PRELUDE When the first images from the Hubble Telescope were sent to earth a whole new awareness about the universe was born. Through time the universe was explained especially in text and drawing, now it came to us in high resolution color photos. Beautiful images of unimaginable star formations in a creation pillar in the chaotic Carina mist. This principle, the seemingly incidental evolution and devolution of matter into stars and galaxyâ€™s, inspired us to think about natural processes to design and develop the area. SEEDING Empty plots are everywhere. Plots that create opportunities to enlarge the Wester park beyond the northern border of the railway banks. To activate these plots we want to introduce the mechanism of â€œseedingâ€?. Inspired by the formation of stars in the Carina mist this mechanism consists of an evolutionary path.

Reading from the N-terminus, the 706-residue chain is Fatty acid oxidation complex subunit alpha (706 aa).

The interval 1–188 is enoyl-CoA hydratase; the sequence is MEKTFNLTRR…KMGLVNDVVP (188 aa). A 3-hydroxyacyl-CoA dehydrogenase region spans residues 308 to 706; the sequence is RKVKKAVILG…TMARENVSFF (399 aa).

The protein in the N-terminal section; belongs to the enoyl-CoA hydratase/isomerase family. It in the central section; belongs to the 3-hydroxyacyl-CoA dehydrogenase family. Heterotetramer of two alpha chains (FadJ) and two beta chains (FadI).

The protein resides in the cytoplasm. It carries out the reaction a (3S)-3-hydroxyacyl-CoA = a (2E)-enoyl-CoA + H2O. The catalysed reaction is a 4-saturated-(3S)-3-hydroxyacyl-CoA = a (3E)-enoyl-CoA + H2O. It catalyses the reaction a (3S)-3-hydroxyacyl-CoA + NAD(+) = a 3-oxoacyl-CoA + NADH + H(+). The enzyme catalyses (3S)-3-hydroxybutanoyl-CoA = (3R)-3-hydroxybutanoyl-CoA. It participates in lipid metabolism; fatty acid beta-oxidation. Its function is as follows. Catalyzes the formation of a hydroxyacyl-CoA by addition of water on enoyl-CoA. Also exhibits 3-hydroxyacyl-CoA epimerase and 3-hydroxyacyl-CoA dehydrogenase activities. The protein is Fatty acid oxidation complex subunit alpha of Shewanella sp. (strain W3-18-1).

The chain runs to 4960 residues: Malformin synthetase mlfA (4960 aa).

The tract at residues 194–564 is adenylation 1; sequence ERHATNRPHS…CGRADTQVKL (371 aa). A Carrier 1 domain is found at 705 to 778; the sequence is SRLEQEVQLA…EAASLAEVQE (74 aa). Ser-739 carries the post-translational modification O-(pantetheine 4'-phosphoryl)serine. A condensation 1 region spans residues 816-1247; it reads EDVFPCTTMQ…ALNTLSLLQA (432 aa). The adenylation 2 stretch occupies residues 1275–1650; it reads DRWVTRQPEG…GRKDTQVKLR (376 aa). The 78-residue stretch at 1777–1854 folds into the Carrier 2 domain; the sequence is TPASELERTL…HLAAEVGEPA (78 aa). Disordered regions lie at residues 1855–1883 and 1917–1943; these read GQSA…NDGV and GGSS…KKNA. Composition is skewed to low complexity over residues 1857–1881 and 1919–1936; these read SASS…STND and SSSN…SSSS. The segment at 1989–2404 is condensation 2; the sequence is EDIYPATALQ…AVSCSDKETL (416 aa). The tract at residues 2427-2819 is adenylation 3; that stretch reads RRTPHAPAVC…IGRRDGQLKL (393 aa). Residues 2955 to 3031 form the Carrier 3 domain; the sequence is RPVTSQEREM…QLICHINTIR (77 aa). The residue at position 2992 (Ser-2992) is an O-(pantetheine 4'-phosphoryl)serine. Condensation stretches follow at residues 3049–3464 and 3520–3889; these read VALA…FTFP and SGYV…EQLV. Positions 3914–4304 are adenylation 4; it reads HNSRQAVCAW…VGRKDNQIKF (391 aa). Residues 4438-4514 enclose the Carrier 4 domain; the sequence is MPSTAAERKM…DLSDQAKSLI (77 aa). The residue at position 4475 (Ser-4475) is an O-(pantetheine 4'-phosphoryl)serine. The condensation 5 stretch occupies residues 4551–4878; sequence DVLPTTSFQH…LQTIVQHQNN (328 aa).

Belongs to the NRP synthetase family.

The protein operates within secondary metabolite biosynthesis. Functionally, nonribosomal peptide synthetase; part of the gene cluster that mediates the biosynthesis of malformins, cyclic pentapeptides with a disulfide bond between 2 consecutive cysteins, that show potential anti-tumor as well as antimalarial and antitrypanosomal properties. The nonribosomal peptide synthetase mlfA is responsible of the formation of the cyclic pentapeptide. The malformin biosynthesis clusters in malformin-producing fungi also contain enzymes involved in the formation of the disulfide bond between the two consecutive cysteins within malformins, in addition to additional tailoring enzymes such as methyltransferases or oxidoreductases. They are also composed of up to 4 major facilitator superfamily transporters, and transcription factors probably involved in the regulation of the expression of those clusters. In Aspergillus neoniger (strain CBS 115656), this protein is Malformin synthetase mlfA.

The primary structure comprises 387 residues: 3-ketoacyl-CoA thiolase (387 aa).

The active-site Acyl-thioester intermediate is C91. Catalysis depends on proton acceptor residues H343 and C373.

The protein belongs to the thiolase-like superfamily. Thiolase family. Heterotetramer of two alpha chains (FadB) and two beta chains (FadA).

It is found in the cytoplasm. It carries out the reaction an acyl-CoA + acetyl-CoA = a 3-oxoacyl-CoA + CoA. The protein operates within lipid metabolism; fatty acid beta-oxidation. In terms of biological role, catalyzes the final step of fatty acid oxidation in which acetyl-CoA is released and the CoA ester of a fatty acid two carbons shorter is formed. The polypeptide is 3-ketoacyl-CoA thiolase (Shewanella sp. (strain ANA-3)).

Andrew van Egmond [NL] Jessica Tjon Atsoi [NL] Leila Zeggio [IT]